Prior to joining Georgetown Lombardi as director in 2008, Weiner served as chairman of the medical oncology department and vice president for translational research at Fox Chase Cancer Center in Philadelphia, Pa., and also served as professor in the department of medicine at Temple University School of Medicine.
He is an active member of AACR and the American Society of Clinical Oncology. He has served as chair of the NCI Board of Scientific Counselors for Clinical Sciences and Epidemiology and as a member of the NCI Clinical Trials Advisory Committee. He also served on the NCI’s blue ribbon panel working group on immunotherapy for the National Cancer Moonshot Initiative and the Advisory Panel of the National Institutes of Health (NIH) Center for Scientific Research, which administers NIH research grants.
Weiner earned his bachelor’s degree in biology with honors from the University of Pennsylvania and his MD from Mount Sinai School of Medicine. After completing his internship, residency and service as chief medical resident at the University of Vermont’s Medical Center Hospital, he held clinical and research fellowships in hematology and oncology at Tufts University School of Medicine in Boston.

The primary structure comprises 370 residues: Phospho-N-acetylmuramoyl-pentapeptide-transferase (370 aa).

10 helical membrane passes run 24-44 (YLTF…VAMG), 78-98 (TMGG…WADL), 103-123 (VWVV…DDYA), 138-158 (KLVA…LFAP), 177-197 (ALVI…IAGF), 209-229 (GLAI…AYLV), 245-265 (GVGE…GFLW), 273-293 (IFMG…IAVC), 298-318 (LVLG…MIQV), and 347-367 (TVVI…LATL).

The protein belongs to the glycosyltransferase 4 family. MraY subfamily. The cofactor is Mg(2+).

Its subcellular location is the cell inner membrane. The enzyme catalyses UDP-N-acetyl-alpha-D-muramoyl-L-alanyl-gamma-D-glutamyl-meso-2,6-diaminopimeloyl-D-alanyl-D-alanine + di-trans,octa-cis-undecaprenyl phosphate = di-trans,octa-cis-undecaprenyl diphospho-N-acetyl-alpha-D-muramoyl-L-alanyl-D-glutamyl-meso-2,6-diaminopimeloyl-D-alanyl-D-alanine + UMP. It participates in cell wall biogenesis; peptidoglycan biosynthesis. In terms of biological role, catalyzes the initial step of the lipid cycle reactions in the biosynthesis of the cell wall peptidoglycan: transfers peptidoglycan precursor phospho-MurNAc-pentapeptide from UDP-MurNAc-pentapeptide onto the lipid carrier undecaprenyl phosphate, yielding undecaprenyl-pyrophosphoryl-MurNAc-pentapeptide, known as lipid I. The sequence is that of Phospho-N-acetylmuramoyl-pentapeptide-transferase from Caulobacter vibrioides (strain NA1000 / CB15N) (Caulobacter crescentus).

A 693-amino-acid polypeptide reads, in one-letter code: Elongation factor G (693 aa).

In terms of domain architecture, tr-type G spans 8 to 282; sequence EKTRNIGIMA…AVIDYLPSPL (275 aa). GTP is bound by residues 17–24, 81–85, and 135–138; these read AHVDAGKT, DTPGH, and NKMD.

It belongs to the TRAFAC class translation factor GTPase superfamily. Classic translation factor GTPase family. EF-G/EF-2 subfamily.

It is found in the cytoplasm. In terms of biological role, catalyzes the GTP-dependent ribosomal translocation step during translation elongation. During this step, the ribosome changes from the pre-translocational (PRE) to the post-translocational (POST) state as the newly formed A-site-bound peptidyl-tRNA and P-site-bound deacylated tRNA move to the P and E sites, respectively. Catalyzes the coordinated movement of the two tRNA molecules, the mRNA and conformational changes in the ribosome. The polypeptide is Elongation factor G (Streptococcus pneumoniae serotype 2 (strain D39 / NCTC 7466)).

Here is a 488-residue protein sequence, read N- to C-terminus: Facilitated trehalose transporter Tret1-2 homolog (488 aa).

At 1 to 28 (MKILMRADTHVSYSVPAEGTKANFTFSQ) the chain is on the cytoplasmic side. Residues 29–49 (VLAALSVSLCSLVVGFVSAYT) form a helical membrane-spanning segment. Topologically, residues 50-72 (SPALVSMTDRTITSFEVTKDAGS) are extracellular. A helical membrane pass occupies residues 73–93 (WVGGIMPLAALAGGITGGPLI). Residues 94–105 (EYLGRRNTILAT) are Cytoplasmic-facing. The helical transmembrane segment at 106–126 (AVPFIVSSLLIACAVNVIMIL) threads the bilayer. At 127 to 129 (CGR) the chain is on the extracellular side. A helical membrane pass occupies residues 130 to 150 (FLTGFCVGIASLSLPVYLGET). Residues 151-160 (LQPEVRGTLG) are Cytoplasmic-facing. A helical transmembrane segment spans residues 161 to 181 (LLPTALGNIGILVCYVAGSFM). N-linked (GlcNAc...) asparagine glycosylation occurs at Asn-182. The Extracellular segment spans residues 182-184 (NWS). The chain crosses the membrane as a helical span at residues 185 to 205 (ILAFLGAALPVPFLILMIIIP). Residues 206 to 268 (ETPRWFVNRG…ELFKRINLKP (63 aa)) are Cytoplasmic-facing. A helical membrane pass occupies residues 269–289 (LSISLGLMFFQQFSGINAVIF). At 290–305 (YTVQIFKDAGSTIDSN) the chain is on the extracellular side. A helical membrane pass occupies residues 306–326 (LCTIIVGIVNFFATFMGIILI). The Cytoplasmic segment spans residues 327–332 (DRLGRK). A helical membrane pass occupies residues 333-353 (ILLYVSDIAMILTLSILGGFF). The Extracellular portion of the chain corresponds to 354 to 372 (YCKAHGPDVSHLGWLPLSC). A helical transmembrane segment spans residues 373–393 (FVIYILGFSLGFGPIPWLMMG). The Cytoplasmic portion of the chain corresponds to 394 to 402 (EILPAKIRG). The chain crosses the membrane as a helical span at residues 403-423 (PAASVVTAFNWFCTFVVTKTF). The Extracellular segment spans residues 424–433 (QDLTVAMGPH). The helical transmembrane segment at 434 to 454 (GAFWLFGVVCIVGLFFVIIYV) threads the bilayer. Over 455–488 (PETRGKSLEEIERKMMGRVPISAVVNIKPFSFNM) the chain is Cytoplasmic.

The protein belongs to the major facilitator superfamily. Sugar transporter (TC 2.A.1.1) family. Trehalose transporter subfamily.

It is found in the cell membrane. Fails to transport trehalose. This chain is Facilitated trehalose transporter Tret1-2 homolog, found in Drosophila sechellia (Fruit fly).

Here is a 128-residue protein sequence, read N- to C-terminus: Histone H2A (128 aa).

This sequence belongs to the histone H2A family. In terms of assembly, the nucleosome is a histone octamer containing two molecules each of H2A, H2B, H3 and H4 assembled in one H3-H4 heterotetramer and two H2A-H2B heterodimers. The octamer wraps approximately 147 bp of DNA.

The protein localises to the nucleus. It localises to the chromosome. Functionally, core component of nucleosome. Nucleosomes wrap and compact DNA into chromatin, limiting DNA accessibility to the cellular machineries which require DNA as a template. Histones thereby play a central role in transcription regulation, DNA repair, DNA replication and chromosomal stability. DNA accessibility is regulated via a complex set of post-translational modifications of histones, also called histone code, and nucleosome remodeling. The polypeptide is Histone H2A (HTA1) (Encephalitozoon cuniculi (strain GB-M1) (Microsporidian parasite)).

About Georgetown Lombardi Comprehensive Cancer Center (new window)
Georgetown Lombardi Comprehensive Cancer Center is designated by the National Cancer Institute as a comprehensive cancer center — the only cancer center of its kind in the Washington, D.C. area. A part of Georgetown University Medical Center and MedStar Georgetown University Hospital, Georgetown Lombardi seeks to improve the diagnosis, treatment, and prevention of cancer through innovative basic and clinical research, patient care, community education and outreach, and the training of cancer specialists of the future. Connect with Georgetown Lombardi on Facebook (Facebook.com/GeorgetownLombardi (new window)) and Twitter (@LombardiCancer (new window)).
About Georgetown University Medical Center (new window)
Georgetown University Medical Center (GUMC) is an internationally recognized academic health and science center with a four-part mission of research, teaching, service and patient care (through MedStar Health). GUMC’s mission is carried out with a strong emphasis on public service and a dedication to the Catholic, Jesuit principle of cura personalis — or “care of the whole person.” The Medical Center includes the School of Medicine and the School of Nursing & Health Studies, both nationally ranked; Georgetown Lombardi Comprehensive Cancer Center, designated as a comprehensive cancer center by the National Cancer Institute; and the Biomedical Graduate Research Organization, which accounts for the majority of externally funded research at GUMC including a Clinical and Translational Science Award from the National Institutes of Health. Connect with GUMC on Facebook (Facebook.com/GUMCUpdate (new window)) and Twitter (@gumedcenter (new window)).